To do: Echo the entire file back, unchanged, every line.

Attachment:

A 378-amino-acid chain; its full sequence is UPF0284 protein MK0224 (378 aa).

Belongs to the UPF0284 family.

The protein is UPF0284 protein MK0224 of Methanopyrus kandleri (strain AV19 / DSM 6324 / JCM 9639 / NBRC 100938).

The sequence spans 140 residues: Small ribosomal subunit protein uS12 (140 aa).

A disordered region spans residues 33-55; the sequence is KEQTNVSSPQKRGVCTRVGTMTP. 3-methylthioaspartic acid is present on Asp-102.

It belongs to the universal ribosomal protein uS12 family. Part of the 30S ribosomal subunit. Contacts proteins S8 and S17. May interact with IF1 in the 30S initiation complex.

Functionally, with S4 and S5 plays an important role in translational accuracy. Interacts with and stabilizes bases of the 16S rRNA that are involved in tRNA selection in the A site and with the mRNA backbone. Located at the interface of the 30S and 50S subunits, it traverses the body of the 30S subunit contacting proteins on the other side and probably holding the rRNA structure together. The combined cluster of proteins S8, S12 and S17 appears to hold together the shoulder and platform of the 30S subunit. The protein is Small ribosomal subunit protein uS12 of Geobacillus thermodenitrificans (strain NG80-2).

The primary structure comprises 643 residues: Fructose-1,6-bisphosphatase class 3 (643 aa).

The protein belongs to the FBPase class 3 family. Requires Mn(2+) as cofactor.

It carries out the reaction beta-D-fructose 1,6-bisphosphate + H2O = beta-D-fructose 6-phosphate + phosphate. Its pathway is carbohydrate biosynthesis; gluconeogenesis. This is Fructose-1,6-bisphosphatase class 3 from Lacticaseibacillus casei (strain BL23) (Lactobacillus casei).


A 378-amino-acid chain; its full sequence is UPF0284 protein MK0224 (378 aa).

Belongs to the UPF0284 family.

The protein is UPF0284 protein MK0224 of Methanopyrus kandleri (strain AV19 / DSM 6324 / JCM 9639 / NBRC 100938).

The sequence spans 140 residues: Small ribosomal subunit protein uS12 (140 aa).

A disordered region spans residues 33-55; the sequence is KEQTNVSSPQKRGVCTRVGTMTP. 3-methylthioaspartic acid is present on Asp-102.

It belongs to the universal ribosomal protein uS12 family. Part of the 30S ribosomal subunit. Contacts proteins S8 and S17. May interact with IF1 in the 30S initiation complex.

Functionally, with S4 and S5 plays an important role in translational accuracy. Interacts with and stabilizes bases of the 16S rRNA that are involved in tRNA selection in the A site and with the mRNA backbone. Located at the interface of the 30S and 50S subunits, it traverses the body of the 30S subunit contacting proteins on the other side and probably holding the rRNA structure together. The combined cluster of proteins S8, S12 and S17 appears to hold together the shoulder and platform of the 30S subunit. The protein is Small ribosomal subunit protein uS12 of Geobacillus thermodenitrificans (strain NG80-2).

The primary structure comprises 643 residues: Fructose-1,6-bisphosphatase class 3 (643 aa).

The protein belongs to the FBPase class 3 family. Requires Mn(2+) as cofactor.

It carries out the reaction beta-D-fructose 1,6-bisphosphate + H2O = beta-D-fructose 6-phosphate + phosphate. Its pathway is carbohydrate biosynthesis; gluconeogenesis. This is Fructose-1,6-bisphosphatase class 3 from Lacticaseibacillus casei (strain BL23) (Lactobacillus casei).